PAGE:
School Children
Source: (Creative Commons)

If you are relocating to Australia to start a family, or perhaps you are moving to Australia with a family, then you will no doubt be interested in the Australian education system as compared to that of the UK. After all, one of the main reasons for moving Down Under is a better quality of life and children’s education features highly in that. So just how does the Australian schooling system fare?

Australian Schools

Just like in the UK, there are 3 school stages; Pre-School, Primary School and High School however that is where any similarities end. Every Australian state runs its own school system with its own exams, so when you are thinking of moving to Australia don’t just look into the education system as a whole but also investigate the individual state education system.

Generally however, children are in education until they are at least 15 and most graduate from school in Year 12 with a Certificate of Education from that particular state.

The academic year is quite different from the UK largely because of the different seasons. The school year runs from Jan/Feb and ends in December.

For a full list of schools in Australia visit the Australian Schools Directory.

Education Standards

Now it’s very difficult to rate educational standards for any one country as it really does depend on your perspective. However, it’s fair to say that almost 80% of all schoolchildren in Australia go on to University. Yet if it’s more statistics you want then here they are:

According to the OECD’s world education ranking report in 2010 Australia beat the UK for results in reading, Maths and Science. Out of 34 countries listed, Australia was ranked 6th for reading, 9th for Maths and 7th for Science. The UK was ranked 20th, 22nd and 11th respectively.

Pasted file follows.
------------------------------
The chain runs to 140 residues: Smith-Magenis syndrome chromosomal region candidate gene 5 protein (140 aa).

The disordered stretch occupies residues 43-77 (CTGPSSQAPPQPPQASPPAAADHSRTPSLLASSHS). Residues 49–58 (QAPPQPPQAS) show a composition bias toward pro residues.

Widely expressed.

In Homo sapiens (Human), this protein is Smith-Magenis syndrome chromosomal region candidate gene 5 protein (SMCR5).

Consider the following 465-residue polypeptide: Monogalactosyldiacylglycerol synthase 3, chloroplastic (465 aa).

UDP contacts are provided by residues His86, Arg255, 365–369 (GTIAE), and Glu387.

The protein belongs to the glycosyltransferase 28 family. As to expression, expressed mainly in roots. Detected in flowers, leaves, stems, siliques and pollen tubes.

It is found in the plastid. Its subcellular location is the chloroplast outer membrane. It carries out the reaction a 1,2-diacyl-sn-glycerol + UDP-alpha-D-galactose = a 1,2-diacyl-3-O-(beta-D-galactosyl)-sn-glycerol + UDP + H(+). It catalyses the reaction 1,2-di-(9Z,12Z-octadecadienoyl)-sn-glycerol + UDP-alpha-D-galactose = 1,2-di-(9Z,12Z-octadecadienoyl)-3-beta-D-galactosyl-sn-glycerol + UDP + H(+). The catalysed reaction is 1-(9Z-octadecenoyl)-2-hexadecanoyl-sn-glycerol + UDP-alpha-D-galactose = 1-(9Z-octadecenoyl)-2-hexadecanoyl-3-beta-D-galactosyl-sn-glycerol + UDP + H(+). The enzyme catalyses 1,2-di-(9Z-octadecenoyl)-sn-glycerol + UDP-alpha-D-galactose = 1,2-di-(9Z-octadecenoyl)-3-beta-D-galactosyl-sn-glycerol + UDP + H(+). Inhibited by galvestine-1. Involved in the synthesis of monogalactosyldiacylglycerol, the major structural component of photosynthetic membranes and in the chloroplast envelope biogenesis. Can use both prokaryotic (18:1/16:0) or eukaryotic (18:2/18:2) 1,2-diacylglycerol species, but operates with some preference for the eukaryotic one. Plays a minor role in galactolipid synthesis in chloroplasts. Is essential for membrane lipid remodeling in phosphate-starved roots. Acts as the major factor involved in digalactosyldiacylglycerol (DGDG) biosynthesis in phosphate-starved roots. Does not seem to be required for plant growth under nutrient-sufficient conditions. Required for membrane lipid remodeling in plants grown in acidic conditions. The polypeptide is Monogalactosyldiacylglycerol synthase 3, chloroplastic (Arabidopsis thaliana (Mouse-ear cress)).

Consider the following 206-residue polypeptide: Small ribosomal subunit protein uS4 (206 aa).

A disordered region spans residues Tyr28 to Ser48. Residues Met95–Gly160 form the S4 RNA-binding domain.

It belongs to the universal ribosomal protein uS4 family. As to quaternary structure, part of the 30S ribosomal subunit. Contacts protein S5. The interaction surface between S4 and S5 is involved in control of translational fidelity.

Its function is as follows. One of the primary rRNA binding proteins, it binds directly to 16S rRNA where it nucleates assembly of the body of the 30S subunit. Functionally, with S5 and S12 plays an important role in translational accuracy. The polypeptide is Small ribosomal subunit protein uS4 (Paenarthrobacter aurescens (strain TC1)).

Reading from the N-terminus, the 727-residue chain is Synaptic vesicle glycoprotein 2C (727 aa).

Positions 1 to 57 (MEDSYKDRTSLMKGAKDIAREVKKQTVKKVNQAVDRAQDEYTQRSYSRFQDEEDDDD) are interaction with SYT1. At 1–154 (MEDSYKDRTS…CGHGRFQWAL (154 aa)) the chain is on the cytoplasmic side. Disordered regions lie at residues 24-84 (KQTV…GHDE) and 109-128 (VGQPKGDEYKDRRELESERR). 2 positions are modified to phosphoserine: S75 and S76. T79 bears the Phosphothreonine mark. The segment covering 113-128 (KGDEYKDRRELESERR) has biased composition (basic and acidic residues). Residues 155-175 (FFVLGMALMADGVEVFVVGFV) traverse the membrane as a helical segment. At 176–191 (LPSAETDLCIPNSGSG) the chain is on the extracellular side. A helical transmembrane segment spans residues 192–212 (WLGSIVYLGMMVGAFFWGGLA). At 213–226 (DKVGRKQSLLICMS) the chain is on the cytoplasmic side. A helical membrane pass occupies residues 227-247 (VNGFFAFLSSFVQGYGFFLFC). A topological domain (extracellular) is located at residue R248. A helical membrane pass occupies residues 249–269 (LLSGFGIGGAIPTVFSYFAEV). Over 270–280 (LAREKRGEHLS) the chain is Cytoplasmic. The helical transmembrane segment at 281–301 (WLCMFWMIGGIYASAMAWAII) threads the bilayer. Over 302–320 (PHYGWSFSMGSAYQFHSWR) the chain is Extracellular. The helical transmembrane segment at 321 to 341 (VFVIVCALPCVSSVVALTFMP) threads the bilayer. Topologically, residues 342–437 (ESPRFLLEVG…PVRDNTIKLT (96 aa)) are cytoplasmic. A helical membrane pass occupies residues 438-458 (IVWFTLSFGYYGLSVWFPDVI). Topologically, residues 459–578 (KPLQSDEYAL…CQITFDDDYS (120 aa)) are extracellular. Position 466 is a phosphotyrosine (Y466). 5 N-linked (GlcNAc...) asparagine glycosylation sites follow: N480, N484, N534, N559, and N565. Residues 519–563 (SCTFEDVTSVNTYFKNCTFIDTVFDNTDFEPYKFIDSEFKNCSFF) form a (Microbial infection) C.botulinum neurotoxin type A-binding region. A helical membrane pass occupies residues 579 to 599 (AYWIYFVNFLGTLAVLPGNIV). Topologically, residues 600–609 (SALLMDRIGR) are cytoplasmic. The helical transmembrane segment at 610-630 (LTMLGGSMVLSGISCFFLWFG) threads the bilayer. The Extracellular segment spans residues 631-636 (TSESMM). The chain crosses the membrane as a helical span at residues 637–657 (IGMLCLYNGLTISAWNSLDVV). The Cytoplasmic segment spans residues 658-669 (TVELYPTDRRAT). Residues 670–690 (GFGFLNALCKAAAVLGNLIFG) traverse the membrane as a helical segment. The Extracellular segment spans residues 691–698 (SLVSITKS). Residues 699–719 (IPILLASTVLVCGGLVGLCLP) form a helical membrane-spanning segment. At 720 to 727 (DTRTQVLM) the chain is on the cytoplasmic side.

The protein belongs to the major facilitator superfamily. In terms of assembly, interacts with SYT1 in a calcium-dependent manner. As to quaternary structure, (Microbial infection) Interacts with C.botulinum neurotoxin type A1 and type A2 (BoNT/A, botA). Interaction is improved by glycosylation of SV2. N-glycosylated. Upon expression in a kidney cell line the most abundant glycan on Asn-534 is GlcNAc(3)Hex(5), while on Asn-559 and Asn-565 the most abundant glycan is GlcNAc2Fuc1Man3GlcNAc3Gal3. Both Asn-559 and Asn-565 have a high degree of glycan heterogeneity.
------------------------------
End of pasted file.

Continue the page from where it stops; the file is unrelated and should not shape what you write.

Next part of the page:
Private versus State School in Australia

Now the government run state schools are largely free but some schools do ask parents for a ‘voluntary’ contribution each term which can be as much as $120 per term in some areas.

Private schools are either religious-run systems or Independent schools. Private schools are largely catholic with a few exceptions whilst the Independent schools are largely Protestant. Fees vary but can be as low as under $1,000 per school year to over $20,000.

Universities in Australia

Australia adheres to the International Baccalaureate Diploma Programme which, at the time of writing has just been introduced into the UK. It is accepted by Universities worldwide but Australian Universities will have their own admissions policies which are sometimes IB point based or sometimes converted to the Equivalent National Tertiary Entry Rank.

Resident Australians can have their tuition fees subsidised by the government and can take out various HELP loan schemes to cover the rest.

Applications must be made to the University of your choice through the Universities Admissions Centre where you can also find out more about fees and scholarships.